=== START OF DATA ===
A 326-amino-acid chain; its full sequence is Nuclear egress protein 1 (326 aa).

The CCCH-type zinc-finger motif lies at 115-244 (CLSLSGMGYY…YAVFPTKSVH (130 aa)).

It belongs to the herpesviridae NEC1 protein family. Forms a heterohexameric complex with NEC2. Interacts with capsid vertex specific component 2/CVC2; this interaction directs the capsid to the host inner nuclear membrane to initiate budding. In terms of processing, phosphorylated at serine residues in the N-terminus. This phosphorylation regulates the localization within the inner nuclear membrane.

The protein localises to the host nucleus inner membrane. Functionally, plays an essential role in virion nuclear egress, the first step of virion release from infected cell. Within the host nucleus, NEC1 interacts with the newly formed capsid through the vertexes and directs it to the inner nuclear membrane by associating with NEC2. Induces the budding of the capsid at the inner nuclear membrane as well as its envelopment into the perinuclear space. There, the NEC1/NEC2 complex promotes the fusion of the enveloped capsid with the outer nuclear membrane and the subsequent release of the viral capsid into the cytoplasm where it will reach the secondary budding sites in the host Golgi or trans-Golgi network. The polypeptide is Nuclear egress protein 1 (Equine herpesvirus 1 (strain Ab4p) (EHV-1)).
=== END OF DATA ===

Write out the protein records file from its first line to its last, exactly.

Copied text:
A 326-amino-acid chain; its full sequence is Nuclear egress protein 1 (326 aa).

The CCCH-type zinc-finger motif lies at 115-244 (CLSLSGMGYY…YAVFPTKSVH (130 aa)).

It belongs to the herpesviridae NEC1 protein family. Forms a heterohexameric complex with NEC2. Interacts with capsid vertex specific component 2/CVC2; this interaction directs the capsid to the host inner nuclear membrane to initiate budding. In terms of processing, phosphorylated at serine residues in the N-terminus. This phosphorylation regulates the localization within the inner nuclear membrane.

The protein localises to the host nucleus inner membrane. Functionally, plays an essential role in virion nuclear egress, the first step of virion release from infected cell. Within the host nucleus, NEC1 interacts with the newly formed capsid through the vertexes and directs it to the inner nuclear membrane by associating with NEC2. Induces the budding of the capsid at the inner nuclear membrane as well as its envelopment into the perinuclear space. There, the NEC1/NEC2 complex promotes the fusion of the enveloped capsid with the outer nuclear membrane and the subsequent release of the viral capsid into the cytoplasm where it will reach the secondary budding sites in the host Golgi or trans-Golgi network. The polypeptide is Nuclear egress protein 1 (Equine herpesvirus 1 (strain Ab4p) (EHV-1)).